The goals of this group are to get students from all walks of life involved in helping to reform their education system. We simply want to be a part of the conversation. For this to happen, we will make a goal of holding regular meetings in different areas (i.e., rural, urban, and suburban) in order to get input from students from all different backgrounds about what is wrong, what is right, and what can be changed to help students in our education system. At the very least, our goal is to get students talking about what they need and voice these concerns to our government.
What process do you have in mind?
In order to accomplish our goals, we will hold regular meetings at varied locations (i.e., rural, urban, and suburban) with people from different backgrounds and at schools with varying graduation rates. These meetings will be open to all current high school students, At some point we hope to hold meetings for students who have dropped out of high school, those who went directly into the workforce, and those pursuing higher education. When this coalition of students has grown to a sufficient point, we will convene in the state capital to petition our state government based on our needs. If necessary and pragmatic, we will attempt to get signatures for a petition of a well-supported education policy and get said policy on the Michigan state ballot.
To those who say we can’t learn or won’t learn, to those who say we can’t compete with students from other countries, we want to show that, yes we can. And yes we will!
Finally, what questions do you have for students?
Well, here are some I am mulling over:
- How do we determine who is a good teacher? Which teaching methods work? Which do not?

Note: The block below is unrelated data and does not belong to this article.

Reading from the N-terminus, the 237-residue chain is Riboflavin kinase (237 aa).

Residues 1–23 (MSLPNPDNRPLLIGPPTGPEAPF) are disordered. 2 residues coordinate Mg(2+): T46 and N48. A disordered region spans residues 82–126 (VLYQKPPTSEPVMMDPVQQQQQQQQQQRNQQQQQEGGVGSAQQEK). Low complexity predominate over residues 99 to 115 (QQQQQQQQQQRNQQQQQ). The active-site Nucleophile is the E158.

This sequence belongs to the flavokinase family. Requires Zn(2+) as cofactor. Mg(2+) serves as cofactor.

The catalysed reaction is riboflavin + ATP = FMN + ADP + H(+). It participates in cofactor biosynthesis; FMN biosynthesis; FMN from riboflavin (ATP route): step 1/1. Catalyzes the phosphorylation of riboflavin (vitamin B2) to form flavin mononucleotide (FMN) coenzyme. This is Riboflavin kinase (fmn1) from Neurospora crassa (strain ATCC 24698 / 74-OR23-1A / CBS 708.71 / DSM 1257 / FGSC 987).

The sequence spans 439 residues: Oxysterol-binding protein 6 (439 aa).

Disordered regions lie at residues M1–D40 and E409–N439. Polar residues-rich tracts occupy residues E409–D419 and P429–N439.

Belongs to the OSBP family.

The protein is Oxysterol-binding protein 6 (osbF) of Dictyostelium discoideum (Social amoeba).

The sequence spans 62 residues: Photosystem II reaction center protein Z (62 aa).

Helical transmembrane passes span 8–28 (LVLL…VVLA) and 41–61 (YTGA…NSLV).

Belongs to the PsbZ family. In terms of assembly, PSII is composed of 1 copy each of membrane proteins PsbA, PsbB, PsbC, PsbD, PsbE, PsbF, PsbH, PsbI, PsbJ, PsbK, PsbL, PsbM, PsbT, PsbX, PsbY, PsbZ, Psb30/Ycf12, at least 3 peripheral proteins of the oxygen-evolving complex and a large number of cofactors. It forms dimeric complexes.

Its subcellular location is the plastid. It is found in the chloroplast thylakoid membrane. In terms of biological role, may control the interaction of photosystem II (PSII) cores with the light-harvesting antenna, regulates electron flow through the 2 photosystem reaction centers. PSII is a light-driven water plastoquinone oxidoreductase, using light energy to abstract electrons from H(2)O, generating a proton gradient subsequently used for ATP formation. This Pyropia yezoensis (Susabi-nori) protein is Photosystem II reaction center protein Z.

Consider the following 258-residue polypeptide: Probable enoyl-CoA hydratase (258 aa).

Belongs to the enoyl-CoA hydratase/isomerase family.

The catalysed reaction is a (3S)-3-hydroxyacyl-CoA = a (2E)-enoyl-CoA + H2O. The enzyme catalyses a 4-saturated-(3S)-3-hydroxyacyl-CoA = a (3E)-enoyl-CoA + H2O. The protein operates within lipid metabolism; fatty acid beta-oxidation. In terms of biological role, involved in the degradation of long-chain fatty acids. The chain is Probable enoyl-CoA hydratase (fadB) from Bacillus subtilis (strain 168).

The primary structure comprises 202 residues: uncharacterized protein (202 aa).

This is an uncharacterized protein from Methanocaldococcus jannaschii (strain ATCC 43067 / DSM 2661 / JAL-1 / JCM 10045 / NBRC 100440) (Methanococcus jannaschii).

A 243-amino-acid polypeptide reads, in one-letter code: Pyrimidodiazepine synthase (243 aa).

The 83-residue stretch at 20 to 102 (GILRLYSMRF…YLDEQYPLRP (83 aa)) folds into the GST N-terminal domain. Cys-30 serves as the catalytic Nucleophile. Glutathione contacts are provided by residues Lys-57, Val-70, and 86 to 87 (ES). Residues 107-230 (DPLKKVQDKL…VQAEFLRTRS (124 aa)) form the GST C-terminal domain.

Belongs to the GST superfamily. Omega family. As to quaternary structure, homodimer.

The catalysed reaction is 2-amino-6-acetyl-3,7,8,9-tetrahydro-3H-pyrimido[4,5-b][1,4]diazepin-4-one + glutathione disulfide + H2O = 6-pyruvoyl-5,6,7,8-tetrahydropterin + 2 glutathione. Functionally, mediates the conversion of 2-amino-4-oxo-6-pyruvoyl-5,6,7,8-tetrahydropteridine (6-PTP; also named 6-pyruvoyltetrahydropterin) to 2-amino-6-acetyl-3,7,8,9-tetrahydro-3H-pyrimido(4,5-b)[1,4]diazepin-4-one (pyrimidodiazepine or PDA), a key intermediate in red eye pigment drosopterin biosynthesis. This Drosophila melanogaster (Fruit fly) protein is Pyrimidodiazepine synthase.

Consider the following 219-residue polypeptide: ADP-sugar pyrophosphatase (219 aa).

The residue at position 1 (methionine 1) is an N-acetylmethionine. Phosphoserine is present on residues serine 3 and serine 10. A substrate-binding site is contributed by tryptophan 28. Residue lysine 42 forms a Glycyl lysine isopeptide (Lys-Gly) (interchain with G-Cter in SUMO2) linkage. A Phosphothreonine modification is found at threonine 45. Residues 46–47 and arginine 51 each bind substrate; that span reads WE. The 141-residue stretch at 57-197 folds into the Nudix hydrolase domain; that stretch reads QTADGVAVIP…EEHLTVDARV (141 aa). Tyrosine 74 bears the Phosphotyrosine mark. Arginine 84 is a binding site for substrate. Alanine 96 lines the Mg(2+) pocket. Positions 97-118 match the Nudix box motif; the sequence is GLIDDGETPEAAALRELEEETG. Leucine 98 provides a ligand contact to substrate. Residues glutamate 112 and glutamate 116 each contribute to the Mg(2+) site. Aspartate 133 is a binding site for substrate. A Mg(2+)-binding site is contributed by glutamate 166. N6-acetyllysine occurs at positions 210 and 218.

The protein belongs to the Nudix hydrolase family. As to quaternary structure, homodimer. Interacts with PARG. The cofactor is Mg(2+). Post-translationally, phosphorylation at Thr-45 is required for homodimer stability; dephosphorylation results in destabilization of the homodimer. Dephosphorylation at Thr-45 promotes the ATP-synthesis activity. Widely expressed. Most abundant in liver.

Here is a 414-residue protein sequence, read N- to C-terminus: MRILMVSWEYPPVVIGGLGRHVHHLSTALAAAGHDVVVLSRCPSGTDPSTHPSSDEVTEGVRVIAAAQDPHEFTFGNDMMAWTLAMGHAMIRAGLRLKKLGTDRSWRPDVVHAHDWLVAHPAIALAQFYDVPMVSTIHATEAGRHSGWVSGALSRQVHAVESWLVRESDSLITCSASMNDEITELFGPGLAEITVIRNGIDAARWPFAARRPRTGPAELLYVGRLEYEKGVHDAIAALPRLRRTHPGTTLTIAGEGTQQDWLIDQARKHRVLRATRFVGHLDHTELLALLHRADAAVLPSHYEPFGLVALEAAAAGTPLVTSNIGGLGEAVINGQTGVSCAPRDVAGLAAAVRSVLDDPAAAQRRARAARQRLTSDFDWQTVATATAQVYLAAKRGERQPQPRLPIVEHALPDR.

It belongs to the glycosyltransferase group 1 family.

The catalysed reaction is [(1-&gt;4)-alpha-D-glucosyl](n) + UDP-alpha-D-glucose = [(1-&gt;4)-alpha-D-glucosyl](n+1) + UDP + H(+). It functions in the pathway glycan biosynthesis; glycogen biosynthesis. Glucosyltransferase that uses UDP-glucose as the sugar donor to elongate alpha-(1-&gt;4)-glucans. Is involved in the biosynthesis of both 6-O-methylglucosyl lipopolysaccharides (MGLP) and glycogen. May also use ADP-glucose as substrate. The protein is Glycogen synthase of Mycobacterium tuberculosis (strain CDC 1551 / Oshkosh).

- How do we address budget issues? (What are WE willing to have cut as far as classroom learning? What are we willing to have cut as far as extra-curriculars are concerned? (What do we need to keep?)
- Why do we see graduation rates declining? Can we do anything about this? Can we change our education system to address this or is it an issue of personal choice?
- Do standardized tests work? Do they really measure how a school is performing? (Which ones work and which ones don’t?).
- How can we revamp failing schools? What separates these schools from schools with high graduation rates?
- What kinds of time-wasters do we experience each day at school?
- What changes need to be made to the curriculum? (e.g., Why do we read literature from 100 years ago that seems to have little or no relevancy today?).
- Should we focus more on job-oriented/personal interest-based education or getting a more rounded education?
- Longer school days? Longer school years?
- Other issues to address: charter schools (Pros and Cons), school start time, homework, and how these affect our education.
STRIVE is student-organized and student-run, with support from school teachers and administrators to help with cooperation from different school districts.
As of writing STRIVE has received the support of:
Scot Graden, District Superintendent, Saline, MI
Ben Williams, Principal, *Saline High School
Brad Bezeau, Vice Principal, Saline High School
Eric Diroff, Vice Principal, Saline High School
*Saline High School is among the few public high schools in Michigan to receive a distinguished GreatSchools Rating of 10 out of 10.